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Abstract

A number of legislative and regulatory initiatives being considered to protect the environment could affect the economics of U.S. oil and gas exploration and production (E and P). Not all environmental statutes require the Environmental Protection Agency (EPA) or other regulatory agencies to consider costs and/or energy impacts when establishing regulations or standards. Even when energy impact analyses are performed, they are often limited in scope, because they generally only consider the impacts associated with a specific regulation. and almost always assume no impacts from regulations in other areas. Many have expressed concerns that the cumulative costs of multiple regulatory initiatives could significantly impact U.S. oil and gas operations. This paper summarizes the results of a more comprehensive assessment of the potential cumulative energy and economic impacts of environmental regulatory initiatives on U.S. crude oil supplies (ICF Resources- 1990).

The economic recovery potential of various crude oil resource categories at four constant oil prices - $16. $20. $24. and $32 per barrel (in 1988 dollars) was considered in this analysis. Future supplies from four categories of U.S. crude oil resources were evaluated: oil recoverable from the continued conventional production of known onshore lower 48 fields, oil recoverable from future infill drilling and waterflood projects in known onshore Lower-48 fields. oil recoverable from future enhanced oil recovery (EOR) projects in known onshore Lower-48 fields. and oil recoverable from onshore and onshore crude oil fields remaining to be discovered in the Lower-48 and Alaska (onshore and offshore).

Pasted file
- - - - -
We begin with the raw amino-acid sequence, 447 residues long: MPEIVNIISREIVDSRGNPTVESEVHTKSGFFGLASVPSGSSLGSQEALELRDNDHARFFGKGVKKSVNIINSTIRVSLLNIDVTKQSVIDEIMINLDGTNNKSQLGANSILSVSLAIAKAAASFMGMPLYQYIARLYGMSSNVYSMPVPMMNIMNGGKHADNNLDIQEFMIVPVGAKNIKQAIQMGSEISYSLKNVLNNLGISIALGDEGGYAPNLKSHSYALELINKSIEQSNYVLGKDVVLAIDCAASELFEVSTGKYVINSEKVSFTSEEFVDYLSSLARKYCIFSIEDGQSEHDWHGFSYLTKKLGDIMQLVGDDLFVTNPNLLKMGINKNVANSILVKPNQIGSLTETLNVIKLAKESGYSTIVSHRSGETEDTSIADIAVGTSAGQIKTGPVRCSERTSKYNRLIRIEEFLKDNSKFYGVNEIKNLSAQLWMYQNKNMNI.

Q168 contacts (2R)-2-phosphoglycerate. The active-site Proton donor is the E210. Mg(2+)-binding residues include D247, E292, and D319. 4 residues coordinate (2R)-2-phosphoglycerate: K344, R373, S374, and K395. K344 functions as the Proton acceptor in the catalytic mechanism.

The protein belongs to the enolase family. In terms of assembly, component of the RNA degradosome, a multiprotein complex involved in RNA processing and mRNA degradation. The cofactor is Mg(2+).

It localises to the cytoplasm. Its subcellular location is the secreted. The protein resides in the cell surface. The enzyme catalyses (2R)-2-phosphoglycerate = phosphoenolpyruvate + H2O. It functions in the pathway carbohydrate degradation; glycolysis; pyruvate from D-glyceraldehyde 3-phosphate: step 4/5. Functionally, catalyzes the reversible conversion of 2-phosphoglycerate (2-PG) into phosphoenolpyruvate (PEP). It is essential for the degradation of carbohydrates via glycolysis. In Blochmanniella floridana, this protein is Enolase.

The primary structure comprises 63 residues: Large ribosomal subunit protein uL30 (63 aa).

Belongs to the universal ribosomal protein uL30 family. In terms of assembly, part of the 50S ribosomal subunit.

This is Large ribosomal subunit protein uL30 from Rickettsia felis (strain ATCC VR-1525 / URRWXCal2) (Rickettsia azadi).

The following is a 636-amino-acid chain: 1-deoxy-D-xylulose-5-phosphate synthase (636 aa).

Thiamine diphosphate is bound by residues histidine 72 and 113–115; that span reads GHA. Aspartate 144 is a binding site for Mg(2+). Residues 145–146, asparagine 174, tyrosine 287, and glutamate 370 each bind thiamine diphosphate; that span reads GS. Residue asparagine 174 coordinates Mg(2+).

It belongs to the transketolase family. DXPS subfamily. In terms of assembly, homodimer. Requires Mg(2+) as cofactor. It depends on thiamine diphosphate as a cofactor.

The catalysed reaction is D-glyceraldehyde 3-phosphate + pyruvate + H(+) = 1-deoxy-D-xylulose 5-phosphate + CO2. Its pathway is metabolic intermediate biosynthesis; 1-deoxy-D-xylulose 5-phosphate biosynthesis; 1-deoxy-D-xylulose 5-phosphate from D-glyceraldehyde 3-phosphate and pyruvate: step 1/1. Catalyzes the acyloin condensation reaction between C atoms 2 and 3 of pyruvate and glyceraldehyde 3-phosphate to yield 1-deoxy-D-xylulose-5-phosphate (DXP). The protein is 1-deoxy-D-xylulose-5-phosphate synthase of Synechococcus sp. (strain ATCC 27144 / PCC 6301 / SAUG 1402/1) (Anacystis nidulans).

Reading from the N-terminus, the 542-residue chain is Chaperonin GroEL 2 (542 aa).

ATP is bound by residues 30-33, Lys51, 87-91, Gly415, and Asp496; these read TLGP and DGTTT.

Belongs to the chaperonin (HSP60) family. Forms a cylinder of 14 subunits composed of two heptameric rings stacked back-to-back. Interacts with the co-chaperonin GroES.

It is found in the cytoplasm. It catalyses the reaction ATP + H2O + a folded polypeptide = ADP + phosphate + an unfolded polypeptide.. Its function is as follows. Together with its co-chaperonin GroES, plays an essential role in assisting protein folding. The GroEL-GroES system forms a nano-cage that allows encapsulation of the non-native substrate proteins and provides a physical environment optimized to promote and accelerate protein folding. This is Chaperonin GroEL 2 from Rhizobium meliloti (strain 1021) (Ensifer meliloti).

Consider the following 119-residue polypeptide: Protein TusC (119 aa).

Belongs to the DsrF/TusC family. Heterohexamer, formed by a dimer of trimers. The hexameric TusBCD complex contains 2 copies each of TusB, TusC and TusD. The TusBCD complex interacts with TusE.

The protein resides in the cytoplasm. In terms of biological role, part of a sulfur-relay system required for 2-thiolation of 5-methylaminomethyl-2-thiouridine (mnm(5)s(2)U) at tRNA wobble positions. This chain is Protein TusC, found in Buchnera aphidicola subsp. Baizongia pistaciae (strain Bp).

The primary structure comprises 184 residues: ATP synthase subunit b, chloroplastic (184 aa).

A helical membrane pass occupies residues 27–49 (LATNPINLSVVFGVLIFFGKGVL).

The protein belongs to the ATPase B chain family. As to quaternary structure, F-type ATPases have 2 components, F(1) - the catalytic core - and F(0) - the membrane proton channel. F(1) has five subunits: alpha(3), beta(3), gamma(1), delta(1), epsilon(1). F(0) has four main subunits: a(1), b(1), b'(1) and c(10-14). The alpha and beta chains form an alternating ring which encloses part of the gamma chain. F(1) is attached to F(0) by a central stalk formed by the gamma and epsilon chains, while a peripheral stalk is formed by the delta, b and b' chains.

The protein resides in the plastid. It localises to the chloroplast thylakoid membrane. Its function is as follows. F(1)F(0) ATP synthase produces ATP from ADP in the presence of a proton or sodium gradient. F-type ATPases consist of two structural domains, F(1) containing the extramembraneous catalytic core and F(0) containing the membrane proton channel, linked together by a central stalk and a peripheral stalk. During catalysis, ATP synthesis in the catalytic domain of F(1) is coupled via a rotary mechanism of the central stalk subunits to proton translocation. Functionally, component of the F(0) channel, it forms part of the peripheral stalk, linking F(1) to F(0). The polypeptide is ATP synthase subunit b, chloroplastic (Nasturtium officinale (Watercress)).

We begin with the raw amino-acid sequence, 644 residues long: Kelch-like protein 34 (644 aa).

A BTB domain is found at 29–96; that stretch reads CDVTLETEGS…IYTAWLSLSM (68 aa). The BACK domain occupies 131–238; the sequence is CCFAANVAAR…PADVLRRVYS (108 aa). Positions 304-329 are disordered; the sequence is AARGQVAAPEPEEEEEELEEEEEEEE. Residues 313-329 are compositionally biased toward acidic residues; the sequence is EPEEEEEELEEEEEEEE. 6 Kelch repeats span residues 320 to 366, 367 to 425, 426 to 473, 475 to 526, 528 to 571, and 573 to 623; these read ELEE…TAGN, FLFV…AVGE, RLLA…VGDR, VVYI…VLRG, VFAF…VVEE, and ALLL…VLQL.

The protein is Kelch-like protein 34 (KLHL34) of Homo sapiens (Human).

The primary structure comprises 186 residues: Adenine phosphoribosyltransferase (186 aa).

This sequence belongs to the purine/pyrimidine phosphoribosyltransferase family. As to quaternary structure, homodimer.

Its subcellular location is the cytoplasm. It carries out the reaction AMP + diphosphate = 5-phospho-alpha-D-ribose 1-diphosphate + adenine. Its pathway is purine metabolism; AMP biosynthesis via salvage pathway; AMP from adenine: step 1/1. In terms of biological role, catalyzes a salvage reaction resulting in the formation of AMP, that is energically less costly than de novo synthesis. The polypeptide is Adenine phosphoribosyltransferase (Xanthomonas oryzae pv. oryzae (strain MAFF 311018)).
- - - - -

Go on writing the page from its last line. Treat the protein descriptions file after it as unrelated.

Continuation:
The results of this analysis clearly demonstrate that increased regulations on U.S. crude oil E and P operations can have a significant impact on potential ultimate crude oil recovery. The extent of regulations imposed clearly will determine the level of impact, but the results show that significant impacts are felt over a wide range of regulations, over a wide range of crude oil prices, and at two levels of development for extraction technologies. All resource categories analyzed in the study are impacted by the regulations evaluated.

Introduction

This study is a comprehensive assessment of the cumulative impact of current regulatory initiatives on future U.S. crude oil production. The assessment involved a review of selected regulatory production. The assessment involved a review of selected regulatory initiatives that could affect the UPS. oil and gas E and P industry. Potent regulatory initiatives being considered under the authority of some environmental statutes that may affect oil and gas operations are easily quantifiable in terms of estimated compliance cost. These statutes include: the Resource conservation and Recovery Act (RCRA). the Safe Drinking Water Act (SDWA), the Clean Water Act (CWA), and the Clean Air Act (CAA). The nature of and estimated incremental compliance costs associated with each initiative considered was determined. From a review of these initiatives, three regulatory scenario were developed. representing low, medium, and high levels of incremental compliance cost. The regulatory initiatives considered under each scenario are summarized in Tables 1 through 4, organized by environmental statute.

Based on available models developed by the U.S. Department of Energy (DOE), the cumulative impacts associated with each scenario were determined. Impacts are presented in terms of the estimated crude oil reserves and/or production that could become uneconomic as a result of the regulations imposed Other impacts are also considered, such as the impact on state and federal revenues from royalty and tax receipts.

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